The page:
"Girls tend to miss school six days a month on an average due to the inability to manage their periods at school. This eventually contributes to almost 23% girls dropping out of school."
- a report by 'Dignity for Her'
The term "Period Poverty" relates to the disadvantages that girls and menstruators face in remote and developing communities that have poor access to period products and education. The compounding effect of "Period Poverty" paired with cultural stigma has been shown to cause significant social, physical and mental health issues for young women.
In very poor areas some girls resort to dealing with their flow using found materials like cardboard and dried plants that are inadequate and can lead to infection. These inadequate solutions often result in accidents that then lead to stress and social shame.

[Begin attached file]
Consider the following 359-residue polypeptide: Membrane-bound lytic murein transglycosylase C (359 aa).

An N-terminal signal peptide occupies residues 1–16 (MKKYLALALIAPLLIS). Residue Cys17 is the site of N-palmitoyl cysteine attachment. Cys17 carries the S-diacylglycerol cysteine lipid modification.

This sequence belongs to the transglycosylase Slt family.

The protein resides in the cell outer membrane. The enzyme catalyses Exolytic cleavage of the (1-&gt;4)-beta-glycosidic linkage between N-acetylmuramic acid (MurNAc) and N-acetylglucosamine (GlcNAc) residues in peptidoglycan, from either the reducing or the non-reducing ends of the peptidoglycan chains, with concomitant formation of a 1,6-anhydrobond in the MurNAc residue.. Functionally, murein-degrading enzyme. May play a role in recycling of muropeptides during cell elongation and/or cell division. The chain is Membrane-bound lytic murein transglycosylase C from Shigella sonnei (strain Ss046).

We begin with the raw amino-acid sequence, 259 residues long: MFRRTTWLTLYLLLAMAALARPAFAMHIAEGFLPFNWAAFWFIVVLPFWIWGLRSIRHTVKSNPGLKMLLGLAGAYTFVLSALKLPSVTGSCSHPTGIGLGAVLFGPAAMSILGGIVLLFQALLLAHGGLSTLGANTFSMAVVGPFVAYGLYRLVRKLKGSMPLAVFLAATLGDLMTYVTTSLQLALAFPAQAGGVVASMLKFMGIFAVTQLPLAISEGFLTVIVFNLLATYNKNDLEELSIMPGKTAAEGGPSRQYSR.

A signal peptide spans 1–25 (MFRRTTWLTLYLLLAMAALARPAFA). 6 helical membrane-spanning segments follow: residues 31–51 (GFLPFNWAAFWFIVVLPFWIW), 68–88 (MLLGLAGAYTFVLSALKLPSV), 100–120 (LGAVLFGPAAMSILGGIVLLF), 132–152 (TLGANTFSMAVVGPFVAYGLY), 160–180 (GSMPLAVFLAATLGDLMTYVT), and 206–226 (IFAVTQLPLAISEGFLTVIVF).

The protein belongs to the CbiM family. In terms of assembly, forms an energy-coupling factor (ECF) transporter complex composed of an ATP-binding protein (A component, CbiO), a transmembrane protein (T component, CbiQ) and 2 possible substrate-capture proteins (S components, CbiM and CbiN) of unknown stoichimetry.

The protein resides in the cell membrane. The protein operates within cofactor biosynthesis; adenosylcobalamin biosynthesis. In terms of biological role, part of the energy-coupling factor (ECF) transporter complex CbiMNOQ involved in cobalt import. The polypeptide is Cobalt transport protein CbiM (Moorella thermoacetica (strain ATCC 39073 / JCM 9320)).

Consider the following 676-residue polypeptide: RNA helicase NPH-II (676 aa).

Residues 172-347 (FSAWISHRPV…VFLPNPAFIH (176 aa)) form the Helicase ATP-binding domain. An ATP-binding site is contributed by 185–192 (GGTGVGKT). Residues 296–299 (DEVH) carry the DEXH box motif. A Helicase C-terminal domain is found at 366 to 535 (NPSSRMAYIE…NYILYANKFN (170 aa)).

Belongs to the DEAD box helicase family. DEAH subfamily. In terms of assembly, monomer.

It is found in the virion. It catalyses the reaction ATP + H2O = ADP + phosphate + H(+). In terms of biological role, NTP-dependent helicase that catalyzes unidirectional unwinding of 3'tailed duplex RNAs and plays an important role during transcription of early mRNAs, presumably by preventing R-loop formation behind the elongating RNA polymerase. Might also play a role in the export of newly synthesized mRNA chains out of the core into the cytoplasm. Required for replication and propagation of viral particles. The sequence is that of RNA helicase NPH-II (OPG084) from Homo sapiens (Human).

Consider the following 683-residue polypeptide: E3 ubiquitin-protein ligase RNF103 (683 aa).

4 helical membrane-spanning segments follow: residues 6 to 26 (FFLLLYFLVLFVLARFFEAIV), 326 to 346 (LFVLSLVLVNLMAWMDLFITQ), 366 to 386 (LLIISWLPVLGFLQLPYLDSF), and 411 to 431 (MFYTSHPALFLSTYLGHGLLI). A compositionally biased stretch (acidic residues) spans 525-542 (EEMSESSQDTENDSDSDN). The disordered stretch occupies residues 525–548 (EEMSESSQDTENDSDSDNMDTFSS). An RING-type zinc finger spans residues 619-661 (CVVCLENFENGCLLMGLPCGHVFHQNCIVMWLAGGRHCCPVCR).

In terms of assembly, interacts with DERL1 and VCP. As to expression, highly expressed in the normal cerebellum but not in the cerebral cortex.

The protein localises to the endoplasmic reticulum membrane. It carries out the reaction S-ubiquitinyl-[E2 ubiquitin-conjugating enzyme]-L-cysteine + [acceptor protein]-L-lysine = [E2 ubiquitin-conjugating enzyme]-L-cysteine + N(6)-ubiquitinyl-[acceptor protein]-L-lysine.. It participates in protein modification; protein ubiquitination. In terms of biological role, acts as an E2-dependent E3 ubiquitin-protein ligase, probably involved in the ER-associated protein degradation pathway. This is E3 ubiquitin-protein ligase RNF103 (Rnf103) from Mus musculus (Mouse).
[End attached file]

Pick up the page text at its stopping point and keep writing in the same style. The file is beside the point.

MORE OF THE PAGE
When products are made available or affordable they are often from brands that have been shown to contain harmful synthetic materials that come with their own health warnings and risks.
"From my visits to Sumba, I’ve heard of girls spending their periods sitting on a dirt floor on a piece of cardboard."
- Bumi Sehat
The prevalence of period poverty in Indonesia continues to lead to discrimination against girls and adversely affects their health and education, which reinforces gender inequality.
If a girl misses out on school every time she menstruates, she will be on average 145 days behind on her education compared to a male student.
MOOVE is collaborating with Bali based nonprofit organisation Bumi Sehat (founded in 1995) via their ‘Moon Time rEvolution’ program. The goal of this program is to supply reusable alternative menstrual products to underprivileged communities of girls and women in Bali.